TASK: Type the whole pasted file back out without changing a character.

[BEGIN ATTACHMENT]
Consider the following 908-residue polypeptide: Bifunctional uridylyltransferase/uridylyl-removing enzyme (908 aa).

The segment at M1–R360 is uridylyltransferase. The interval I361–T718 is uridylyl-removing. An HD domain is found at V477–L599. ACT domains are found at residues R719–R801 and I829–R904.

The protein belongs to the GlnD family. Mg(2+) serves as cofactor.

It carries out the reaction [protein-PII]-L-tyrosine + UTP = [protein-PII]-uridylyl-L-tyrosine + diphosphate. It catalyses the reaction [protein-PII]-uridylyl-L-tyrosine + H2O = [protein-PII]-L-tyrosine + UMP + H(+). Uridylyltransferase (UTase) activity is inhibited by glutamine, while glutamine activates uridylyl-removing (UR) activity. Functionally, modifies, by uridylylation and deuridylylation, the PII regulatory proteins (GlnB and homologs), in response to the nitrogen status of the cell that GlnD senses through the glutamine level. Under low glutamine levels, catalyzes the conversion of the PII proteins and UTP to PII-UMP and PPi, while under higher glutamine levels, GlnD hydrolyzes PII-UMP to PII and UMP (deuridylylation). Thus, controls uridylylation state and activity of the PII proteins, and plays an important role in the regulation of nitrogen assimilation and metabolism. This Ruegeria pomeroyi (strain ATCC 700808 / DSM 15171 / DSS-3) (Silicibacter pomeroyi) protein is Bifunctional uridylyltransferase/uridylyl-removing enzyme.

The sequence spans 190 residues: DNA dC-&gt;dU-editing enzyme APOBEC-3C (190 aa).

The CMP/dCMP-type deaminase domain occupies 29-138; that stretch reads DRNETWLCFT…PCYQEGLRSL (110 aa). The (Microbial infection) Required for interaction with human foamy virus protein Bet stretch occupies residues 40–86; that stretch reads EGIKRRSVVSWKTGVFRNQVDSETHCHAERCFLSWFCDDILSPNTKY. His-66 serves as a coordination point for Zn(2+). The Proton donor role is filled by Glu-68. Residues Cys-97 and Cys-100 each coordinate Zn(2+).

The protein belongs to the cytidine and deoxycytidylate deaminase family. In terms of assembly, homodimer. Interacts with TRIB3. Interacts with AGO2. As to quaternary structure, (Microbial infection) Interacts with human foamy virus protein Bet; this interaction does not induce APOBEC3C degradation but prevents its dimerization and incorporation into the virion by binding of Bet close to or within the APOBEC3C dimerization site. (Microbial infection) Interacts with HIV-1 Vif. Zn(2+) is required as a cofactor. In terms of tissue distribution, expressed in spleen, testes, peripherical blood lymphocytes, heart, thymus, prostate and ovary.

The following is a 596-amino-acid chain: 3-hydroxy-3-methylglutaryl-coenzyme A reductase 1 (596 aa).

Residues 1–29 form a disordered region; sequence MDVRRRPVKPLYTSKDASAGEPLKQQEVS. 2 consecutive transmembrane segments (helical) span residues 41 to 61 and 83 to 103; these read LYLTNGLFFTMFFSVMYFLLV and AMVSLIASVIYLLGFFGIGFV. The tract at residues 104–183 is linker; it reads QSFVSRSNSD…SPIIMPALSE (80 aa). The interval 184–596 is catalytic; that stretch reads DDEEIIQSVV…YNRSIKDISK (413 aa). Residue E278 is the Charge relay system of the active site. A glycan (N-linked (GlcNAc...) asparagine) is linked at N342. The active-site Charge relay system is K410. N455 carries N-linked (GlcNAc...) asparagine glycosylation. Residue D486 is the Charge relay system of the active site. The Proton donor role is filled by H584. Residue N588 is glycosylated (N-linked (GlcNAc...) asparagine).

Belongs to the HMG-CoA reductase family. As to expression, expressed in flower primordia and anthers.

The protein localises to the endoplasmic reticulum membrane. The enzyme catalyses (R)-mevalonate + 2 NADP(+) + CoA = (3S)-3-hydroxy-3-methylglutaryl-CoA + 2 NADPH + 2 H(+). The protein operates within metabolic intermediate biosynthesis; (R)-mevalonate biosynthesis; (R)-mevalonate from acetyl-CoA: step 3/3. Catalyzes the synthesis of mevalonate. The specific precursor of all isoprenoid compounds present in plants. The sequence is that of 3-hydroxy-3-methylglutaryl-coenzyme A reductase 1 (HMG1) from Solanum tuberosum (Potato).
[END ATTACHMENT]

Consider the following 908-residue polypeptide: Bifunctional uridylyltransferase/uridylyl-removing enzyme (908 aa).

The segment at M1–R360 is uridylyltransferase. The interval I361–T718 is uridylyl-removing. An HD domain is found at V477–L599. ACT domains are found at residues R719–R801 and I829–R904.

The protein belongs to the GlnD family. Mg(2+) serves as cofactor.

It carries out the reaction [protein-PII]-L-tyrosine + UTP = [protein-PII]-uridylyl-L-tyrosine + diphosphate. It catalyses the reaction [protein-PII]-uridylyl-L-tyrosine + H2O = [protein-PII]-L-tyrosine + UMP + H(+). Uridylyltransferase (UTase) activity is inhibited by glutamine, while glutamine activates uridylyl-removing (UR) activity. Functionally, modifies, by uridylylation and deuridylylation, the PII regulatory proteins (GlnB and homologs), in response to the nitrogen status of the cell that GlnD senses through the glutamine level. Under low glutamine levels, catalyzes the conversion of the PII proteins and UTP to PII-UMP and PPi, while under higher glutamine levels, GlnD hydrolyzes PII-UMP to PII and UMP (deuridylylation). Thus, controls uridylylation state and activity of the PII proteins, and plays an important role in the regulation of nitrogen assimilation and metabolism. This Ruegeria pomeroyi (strain ATCC 700808 / DSM 15171 / DSS-3) (Silicibacter pomeroyi) protein is Bifunctional uridylyltransferase/uridylyl-removing enzyme.

The sequence spans 190 residues: DNA dC-&gt;dU-editing enzyme APOBEC-3C (190 aa).

The CMP/dCMP-type deaminase domain occupies 29-138; that stretch reads DRNETWLCFT…PCYQEGLRSL (110 aa). The (Microbial infection) Required for interaction with human foamy virus protein Bet stretch occupies residues 40–86; that stretch reads EGIKRRSVVSWKTGVFRNQVDSETHCHAERCFLSWFCDDILSPNTKY. His-66 serves as a coordination point for Zn(2+). The Proton donor role is filled by Glu-68. Residues Cys-97 and Cys-100 each coordinate Zn(2+).

The protein belongs to the cytidine and deoxycytidylate deaminase family. In terms of assembly, homodimer. Interacts with TRIB3. Interacts with AGO2. As to quaternary structure, (Microbial infection) Interacts with human foamy virus protein Bet; this interaction does not induce APOBEC3C degradation but prevents its dimerization and incorporation into the virion by binding of Bet close to or within the APOBEC3C dimerization site. (Microbial infection) Interacts with HIV-1 Vif. Zn(2+) is required as a cofactor. In terms of tissue distribution, expressed in spleen, testes, peripherical blood lymphocytes, heart, thymus, prostate and ovary.

The following is a 596-amino-acid chain: 3-hydroxy-3-methylglutaryl-coenzyme A reductase 1 (596 aa).

Residues 1–29 form a disordered region; sequence MDVRRRPVKPLYTSKDASAGEPLKQQEVS. 2 consecutive transmembrane segments (helical) span residues 41 to 61 and 83 to 103; these read LYLTNGLFFTMFFSVMYFLLV and AMVSLIASVIYLLGFFGIGFV. The tract at residues 104–183 is linker; it reads QSFVSRSNSD…SPIIMPALSE (80 aa). The interval 184–596 is catalytic; that stretch reads DDEEIIQSVV…YNRSIKDISK (413 aa). Residue E278 is the Charge relay system of the active site. A glycan (N-linked (GlcNAc...) asparagine) is linked at N342. The active-site Charge relay system is K410. N455 carries N-linked (GlcNAc...) asparagine glycosylation. Residue D486 is the Charge relay system of the active site. The Proton donor role is filled by H584. Residue N588 is glycosylated (N-linked (GlcNAc...) asparagine).

Belongs to the HMG-CoA reductase family. As to expression, expressed in flower primordia and anthers.

The protein localises to the endoplasmic reticulum membrane. The enzyme catalyses (R)-mevalonate + 2 NADP(+) + CoA = (3S)-3-hydroxy-3-methylglutaryl-CoA + 2 NADPH + 2 H(+). The protein operates within metabolic intermediate biosynthesis; (R)-mevalonate biosynthesis; (R)-mevalonate from acetyl-CoA: step 3/3. Catalyzes the synthesis of mevalonate. The specific precursor of all isoprenoid compounds present in plants. The sequence is that of 3-hydroxy-3-methylglutaryl-coenzyme A reductase 1 (HMG1) from Solanum tuberosum (Potato).